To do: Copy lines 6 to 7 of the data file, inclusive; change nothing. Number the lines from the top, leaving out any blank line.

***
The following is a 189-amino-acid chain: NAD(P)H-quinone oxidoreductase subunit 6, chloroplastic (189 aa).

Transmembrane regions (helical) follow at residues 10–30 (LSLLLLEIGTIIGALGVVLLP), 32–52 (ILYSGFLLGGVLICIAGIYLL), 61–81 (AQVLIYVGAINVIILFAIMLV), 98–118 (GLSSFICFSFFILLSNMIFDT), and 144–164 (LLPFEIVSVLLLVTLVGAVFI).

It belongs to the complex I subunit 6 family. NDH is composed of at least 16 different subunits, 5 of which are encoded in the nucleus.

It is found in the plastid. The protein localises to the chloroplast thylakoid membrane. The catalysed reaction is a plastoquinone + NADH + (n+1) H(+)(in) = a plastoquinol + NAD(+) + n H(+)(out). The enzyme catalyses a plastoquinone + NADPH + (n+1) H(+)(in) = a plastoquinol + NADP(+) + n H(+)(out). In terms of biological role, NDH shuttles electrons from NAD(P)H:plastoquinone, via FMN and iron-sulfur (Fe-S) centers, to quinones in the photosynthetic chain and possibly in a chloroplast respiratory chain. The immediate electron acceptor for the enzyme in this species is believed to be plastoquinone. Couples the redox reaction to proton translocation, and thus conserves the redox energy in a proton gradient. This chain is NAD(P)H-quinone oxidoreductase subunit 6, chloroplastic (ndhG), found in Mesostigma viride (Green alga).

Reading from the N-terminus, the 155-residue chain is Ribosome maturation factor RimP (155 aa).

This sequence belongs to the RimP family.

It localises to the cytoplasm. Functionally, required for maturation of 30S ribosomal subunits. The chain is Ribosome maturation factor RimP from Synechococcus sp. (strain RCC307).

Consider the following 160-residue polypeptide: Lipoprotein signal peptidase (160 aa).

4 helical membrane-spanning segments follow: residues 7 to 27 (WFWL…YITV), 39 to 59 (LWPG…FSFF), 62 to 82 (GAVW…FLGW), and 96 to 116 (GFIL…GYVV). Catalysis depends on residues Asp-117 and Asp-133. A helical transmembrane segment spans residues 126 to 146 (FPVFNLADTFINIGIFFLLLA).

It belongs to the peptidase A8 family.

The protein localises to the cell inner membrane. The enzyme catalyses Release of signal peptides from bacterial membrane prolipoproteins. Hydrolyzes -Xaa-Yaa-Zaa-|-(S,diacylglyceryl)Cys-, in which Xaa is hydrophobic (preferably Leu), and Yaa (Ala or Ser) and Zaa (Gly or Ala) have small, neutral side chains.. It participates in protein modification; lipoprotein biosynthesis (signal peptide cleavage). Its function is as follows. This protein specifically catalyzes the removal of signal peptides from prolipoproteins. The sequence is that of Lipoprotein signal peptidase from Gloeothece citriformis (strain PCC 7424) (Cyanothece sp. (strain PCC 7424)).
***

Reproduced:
This sequence belongs to the RimP family.

It localises to the cytoplasm. Functionally, required for maturation of 30S ribosomal subunits. The chain is Ribosome maturation factor RimP from Synechococcus sp. (strain RCC307).